A MeriTalk study says another $19.7 billion could be saved through consolidation, virtualization, cloud computing, remote access and infrastructure diversification.
The change comes out of the 90-day review of federal privacy rules as they relate to big data.
Three-fourths of agency's IT funding would be contingent on Congress getting a granular explanation of the plan for VistA.
Information gathered as part of the reverse auction process could provide the type of granular data that's hard to come by.
GSA's product- and service-centric approach ignores how those products and services would be used, argues the Information Technology Industry Council.
“Technology alone can't reduce privacy risks,” says computer science professor Susan Graham, one of the authors of a White House report on big data. “There has to be policy as well.”
The Telecommunications Industry Association also told GSA that federal workforce training is crucial to bolstering cybersecurity in the acquisition process.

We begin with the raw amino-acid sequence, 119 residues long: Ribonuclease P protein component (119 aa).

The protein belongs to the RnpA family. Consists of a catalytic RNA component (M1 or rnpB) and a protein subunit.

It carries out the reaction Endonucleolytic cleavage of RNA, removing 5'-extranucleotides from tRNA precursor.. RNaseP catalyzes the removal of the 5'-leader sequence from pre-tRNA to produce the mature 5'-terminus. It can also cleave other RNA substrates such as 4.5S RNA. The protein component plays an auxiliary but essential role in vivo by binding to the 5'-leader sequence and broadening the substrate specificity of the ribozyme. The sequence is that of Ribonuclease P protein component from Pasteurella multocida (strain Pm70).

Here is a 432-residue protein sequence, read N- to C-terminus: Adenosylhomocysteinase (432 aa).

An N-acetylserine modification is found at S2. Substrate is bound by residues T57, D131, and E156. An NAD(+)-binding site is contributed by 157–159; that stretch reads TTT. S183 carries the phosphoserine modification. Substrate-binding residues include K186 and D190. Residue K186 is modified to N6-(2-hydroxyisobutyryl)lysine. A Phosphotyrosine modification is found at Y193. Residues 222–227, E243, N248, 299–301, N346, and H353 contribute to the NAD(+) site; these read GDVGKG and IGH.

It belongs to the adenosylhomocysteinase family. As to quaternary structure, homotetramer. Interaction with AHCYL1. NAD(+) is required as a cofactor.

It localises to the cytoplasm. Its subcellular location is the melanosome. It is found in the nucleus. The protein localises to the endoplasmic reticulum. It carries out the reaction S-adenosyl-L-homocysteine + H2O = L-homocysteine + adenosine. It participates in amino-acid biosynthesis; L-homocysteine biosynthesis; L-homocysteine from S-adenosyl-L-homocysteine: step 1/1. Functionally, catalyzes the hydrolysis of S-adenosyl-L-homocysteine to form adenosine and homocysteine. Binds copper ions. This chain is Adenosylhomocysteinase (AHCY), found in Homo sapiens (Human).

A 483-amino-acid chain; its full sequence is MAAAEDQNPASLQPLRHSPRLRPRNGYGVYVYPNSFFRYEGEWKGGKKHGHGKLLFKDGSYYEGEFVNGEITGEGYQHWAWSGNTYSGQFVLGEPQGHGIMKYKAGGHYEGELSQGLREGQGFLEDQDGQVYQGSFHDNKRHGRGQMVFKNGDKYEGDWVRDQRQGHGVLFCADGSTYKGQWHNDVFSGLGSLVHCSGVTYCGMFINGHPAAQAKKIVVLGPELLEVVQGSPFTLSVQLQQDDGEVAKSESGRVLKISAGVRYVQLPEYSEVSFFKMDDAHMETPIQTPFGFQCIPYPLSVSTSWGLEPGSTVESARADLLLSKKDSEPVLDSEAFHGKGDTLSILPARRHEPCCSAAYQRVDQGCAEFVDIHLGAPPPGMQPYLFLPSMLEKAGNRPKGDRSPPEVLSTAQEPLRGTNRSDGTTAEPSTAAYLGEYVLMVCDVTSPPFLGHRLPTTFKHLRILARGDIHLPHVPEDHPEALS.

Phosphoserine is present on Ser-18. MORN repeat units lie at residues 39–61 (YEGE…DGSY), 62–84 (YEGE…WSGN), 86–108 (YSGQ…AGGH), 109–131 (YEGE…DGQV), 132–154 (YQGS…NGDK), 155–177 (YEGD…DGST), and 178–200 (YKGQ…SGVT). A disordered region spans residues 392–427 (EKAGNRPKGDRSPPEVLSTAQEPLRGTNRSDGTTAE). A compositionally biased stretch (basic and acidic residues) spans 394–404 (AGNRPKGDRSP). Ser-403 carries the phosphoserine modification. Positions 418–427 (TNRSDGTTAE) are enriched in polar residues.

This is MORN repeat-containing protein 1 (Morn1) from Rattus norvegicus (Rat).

The nonbinding rules are aimed at reducing vulnerabilities in the power sector's procurement process.
Key backers say they will hold OMB's "feet to the fire" to ensure the agency lives up to the measure's requirements.
The department's inspector general used automated software to direct suspicious traffic at the public-facing websites of five offices; only one analyzed and moved to block the threat.
The House passed the spending transparency legislation easily, as the Senate did earlier, but it's not clear what the White House position is.
Cybersecurity firm Qualys estimated that more than 10 percent of computers used in government and corporations worldwide still use the OS, which Microsoft stopped supporting three weeks ago.